Set Up the Web Server

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Set Up the Web Server

Now that we have verified that our web server can access the WordPress database, we need to actually make this a web server by configuring Nginx, PHP and the necessary components.

Since you updated your package index to run the test above, we don’t need to do that again. Let’s install all of the packages we need:

 

When everything is installed, you can begin configuring the software.

Configure PHP

Let’s begin with PHP since that is quite easy.

Open the PHP configuration file for php-fpm, which will handle our dynamic content. We just need to modify one value in this:

 

Search for the cgi.fix_pathinfo parameter. It will likely be commented out with the “;” character and set to “1”. We need to reverse both of these conditions by uncommenting the line and setting it to “0”:

 

Set Up the Web Server

 

This is a security measure. By setting this option, we tell PHP not to try to guess the file that the user was trying to access if an exact match is not found. If we didn’t set this, a malicious user could take advantage of this opportunity and get our server to execute code that we don’t want it to.

Save and close the file when you are finished.

Next, we’ll need to open another file to modify how our PHP processor and web server communicate:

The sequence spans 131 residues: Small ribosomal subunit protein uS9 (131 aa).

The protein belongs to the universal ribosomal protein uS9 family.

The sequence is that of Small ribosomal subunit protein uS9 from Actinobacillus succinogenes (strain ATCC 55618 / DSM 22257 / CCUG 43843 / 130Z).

Look for the listen directive, which should be set to 127.0.0.1:9000. Rather than using a port, we’re going to set this to a unix domain socket:

 

Save and close the file when you are finished.

Now that we have our values, restart our PHP processor:

 

Configure Nginx

Now we’re ready to configure Nginx. We can start by copying the default virtual host file to a new file that we can work with. We’ll name this after the domain of our site. I’m going to use the placeholder “example.com”:

 

Now, open the file we just copied over:

 

Inside, we’ll modify our server block (the sections contained within the server brackets). Begin by uncommenting the directive to listen to port 80. We’re also going to change the root directory and make Nginx serve a PHP index file by default:

 

Next, we’ll modify the server_name directive to use our domain name, ensure that our try_files is set up correctly (passing requests to PHP if no files are found) and that our error pages are configured:

 

Finally, we need to set up the actual PHP processing by using a location block that will match all of our PHP requests. We will immediately return a 404 if an exact match is not found. We’ll also use the socket we configured for PHP:

 

This is the end of our server block configuration. Save and close the file.

Now, we link this to our “enabled” directory and remove the link for the default server block file:

 

Restart Nginx to make these changes happen:

 

(www.digitalocean.com)

 

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